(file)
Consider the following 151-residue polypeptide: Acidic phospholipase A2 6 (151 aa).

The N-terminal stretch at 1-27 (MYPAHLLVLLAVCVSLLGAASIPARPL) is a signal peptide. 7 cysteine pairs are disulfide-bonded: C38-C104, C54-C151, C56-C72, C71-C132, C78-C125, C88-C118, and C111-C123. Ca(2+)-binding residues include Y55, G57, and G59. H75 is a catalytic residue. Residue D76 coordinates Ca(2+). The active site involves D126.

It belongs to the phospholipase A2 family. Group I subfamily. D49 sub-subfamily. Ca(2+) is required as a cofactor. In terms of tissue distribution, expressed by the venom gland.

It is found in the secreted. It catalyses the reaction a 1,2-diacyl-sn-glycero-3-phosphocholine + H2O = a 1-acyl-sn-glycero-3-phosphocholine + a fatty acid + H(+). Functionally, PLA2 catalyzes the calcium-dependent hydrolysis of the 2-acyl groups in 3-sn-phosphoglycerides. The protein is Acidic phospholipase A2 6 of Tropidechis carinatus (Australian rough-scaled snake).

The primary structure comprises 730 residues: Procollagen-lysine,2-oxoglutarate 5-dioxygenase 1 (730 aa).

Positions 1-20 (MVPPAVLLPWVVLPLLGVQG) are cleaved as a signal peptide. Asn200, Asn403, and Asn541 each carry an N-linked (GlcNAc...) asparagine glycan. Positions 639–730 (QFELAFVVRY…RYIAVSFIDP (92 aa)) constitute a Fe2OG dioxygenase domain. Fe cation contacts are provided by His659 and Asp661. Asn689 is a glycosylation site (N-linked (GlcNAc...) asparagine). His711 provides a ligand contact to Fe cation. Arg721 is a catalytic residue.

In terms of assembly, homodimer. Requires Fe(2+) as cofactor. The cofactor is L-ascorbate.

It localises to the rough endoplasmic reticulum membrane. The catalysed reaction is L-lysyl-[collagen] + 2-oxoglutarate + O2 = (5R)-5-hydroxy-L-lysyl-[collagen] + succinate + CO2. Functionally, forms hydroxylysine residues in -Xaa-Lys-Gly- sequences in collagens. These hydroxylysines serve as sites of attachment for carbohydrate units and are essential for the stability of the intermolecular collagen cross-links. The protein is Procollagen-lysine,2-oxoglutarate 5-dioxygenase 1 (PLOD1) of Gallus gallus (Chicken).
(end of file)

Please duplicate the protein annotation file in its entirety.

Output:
Consider the following 151-residue polypeptide: Acidic phospholipase A2 6 (151 aa).

The N-terminal stretch at 1-27 (MYPAHLLVLLAVCVSLLGAASIPARPL) is a signal peptide. 7 cysteine pairs are disulfide-bonded: C38-C104, C54-C151, C56-C72, C71-C132, C78-C125, C88-C118, and C111-C123. Ca(2+)-binding residues include Y55, G57, and G59. H75 is a catalytic residue. Residue D76 coordinates Ca(2+). The active site involves D126.

It belongs to the phospholipase A2 family. Group I subfamily. D49 sub-subfamily. Ca(2+) is required as a cofactor. In terms of tissue distribution, expressed by the venom gland.

It is found in the secreted. It catalyses the reaction a 1,2-diacyl-sn-glycero-3-phosphocholine + H2O = a 1-acyl-sn-glycero-3-phosphocholine + a fatty acid + H(+). Functionally, PLA2 catalyzes the calcium-dependent hydrolysis of the 2-acyl groups in 3-sn-phosphoglycerides. The protein is Acidic phospholipase A2 6 of Tropidechis carinatus (Australian rough-scaled snake).

The primary structure comprises 730 residues: Procollagen-lysine,2-oxoglutarate 5-dioxygenase 1 (730 aa).

Positions 1-20 (MVPPAVLLPWVVLPLLGVQG) are cleaved as a signal peptide. Asn200, Asn403, and Asn541 each carry an N-linked (GlcNAc...) asparagine glycan. Positions 639–730 (QFELAFVVRY…RYIAVSFIDP (92 aa)) constitute a Fe2OG dioxygenase domain. Fe cation contacts are provided by His659 and Asp661. Asn689 is a glycosylation site (N-linked (GlcNAc...) asparagine). His711 provides a ligand contact to Fe cation. Arg721 is a catalytic residue.

In terms of assembly, homodimer. Requires Fe(2+) as cofactor. The cofactor is L-ascorbate.

It localises to the rough endoplasmic reticulum membrane. The catalysed reaction is L-lysyl-[collagen] + 2-oxoglutarate + O2 = (5R)-5-hydroxy-L-lysyl-[collagen] + succinate + CO2. Functionally, forms hydroxylysine residues in -Xaa-Lys-Gly- sequences in collagens. These hydroxylysines serve as sites of attachment for carbohydrate units and are essential for the stability of the intermolecular collagen cross-links. The protein is Procollagen-lysine,2-oxoglutarate 5-dioxygenase 1 (PLOD1) of Gallus gallus (Chicken).